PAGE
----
And so Berit and Einar begat Tosten.  Tosten and Ingabor begat Carl T. Bonde.  (T for Tosten).  Carl begat Buddy.  Also Helen.  Helen begat me.  I begat this bunch of writing.  Also three children who begat seven grandchildren.  Who knows what’s next?

The house for Christmas was festooned with little paper stars hanging from strings in the doorway to the kitchen.  Larger stars hung from wooden beads draped from the divider between the living room and dining room.  Same for another double doorway to the front sunroom.  A spindly fir stood in water, decorated with lights and ornaments, some older than I am.  I’m 71.  Penny and I have been married 50 years and almost one month.

Our house is like a museum, with old photographs and paintings, bric-a-brac, occasional musical instruments hardly anyone plays these days.  That’s a pity, especially for the clavichord my brother Tom built in 1981, and the Martin guitar I bought for a thousand bucks in 2005.  I sawed the top off a bongo drum to make the drumhead for an improvised banjo, back when I collected guitars from thrift stores.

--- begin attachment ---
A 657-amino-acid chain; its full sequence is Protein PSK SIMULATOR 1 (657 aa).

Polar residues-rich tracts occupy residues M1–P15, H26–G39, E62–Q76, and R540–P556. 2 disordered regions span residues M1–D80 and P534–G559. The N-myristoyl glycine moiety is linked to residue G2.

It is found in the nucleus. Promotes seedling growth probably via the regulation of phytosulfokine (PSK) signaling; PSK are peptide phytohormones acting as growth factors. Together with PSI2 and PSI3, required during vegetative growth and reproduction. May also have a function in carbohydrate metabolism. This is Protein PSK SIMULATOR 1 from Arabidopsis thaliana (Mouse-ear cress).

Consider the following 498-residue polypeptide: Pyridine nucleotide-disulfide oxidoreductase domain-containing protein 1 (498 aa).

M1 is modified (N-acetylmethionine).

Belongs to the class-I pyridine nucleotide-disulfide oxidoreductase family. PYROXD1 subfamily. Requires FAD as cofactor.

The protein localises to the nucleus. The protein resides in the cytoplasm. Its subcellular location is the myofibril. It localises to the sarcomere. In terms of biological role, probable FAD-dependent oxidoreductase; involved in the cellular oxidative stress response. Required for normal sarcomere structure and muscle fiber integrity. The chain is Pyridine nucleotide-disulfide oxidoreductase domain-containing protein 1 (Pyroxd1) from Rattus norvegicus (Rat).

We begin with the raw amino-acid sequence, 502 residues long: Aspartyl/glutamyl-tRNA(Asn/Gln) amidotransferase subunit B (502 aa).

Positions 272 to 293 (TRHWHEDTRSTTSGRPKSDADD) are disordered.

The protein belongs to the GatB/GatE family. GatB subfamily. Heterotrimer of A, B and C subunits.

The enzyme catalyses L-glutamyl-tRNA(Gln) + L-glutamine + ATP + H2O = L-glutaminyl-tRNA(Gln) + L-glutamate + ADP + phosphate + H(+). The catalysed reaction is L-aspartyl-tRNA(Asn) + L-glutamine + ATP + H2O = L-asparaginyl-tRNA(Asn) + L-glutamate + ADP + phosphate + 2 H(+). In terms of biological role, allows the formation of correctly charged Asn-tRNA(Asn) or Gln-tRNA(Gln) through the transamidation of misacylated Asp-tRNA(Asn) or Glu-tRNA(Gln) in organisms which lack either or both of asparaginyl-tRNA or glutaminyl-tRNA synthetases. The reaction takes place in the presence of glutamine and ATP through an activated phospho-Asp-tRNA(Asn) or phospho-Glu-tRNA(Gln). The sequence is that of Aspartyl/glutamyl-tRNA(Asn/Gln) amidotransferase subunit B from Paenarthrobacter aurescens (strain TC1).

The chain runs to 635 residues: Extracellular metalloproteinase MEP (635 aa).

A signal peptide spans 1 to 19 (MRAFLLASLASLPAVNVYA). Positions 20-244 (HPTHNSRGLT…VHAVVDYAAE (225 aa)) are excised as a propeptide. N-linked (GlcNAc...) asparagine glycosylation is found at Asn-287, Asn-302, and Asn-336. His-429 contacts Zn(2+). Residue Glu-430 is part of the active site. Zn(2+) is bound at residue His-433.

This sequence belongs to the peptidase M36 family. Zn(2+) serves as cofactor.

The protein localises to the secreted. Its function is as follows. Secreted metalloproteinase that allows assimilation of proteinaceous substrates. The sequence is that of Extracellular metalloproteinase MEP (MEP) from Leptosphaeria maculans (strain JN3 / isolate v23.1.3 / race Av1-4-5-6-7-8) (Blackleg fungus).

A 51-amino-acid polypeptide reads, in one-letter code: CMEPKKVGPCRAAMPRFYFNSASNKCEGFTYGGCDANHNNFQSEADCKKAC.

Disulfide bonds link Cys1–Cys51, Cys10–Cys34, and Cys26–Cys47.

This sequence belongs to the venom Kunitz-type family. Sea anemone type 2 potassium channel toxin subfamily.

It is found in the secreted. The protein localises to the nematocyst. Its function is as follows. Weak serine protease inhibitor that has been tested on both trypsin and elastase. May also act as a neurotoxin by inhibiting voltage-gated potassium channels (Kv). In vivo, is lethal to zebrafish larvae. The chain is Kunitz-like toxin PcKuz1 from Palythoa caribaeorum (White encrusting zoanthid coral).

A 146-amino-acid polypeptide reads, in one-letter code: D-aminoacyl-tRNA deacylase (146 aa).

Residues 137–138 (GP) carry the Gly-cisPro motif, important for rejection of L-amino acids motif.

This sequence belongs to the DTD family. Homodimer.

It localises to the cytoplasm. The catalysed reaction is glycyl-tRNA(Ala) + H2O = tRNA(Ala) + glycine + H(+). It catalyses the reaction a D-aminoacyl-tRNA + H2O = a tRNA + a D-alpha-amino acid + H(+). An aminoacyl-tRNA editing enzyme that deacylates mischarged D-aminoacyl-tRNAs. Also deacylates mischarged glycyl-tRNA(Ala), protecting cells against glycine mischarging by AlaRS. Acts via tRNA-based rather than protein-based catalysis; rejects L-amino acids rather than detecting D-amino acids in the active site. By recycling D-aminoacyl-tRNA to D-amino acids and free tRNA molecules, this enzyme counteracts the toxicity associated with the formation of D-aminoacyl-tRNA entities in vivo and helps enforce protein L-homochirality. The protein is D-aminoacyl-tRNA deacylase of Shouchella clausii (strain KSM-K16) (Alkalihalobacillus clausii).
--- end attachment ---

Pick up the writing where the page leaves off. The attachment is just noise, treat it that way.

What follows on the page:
Penny and Todd bought me a Deering banjo.  Now I am learning to pick the banjo strings with thumb and index and middle fingers, helped along with a book on a music stand.

Banjo. Deering.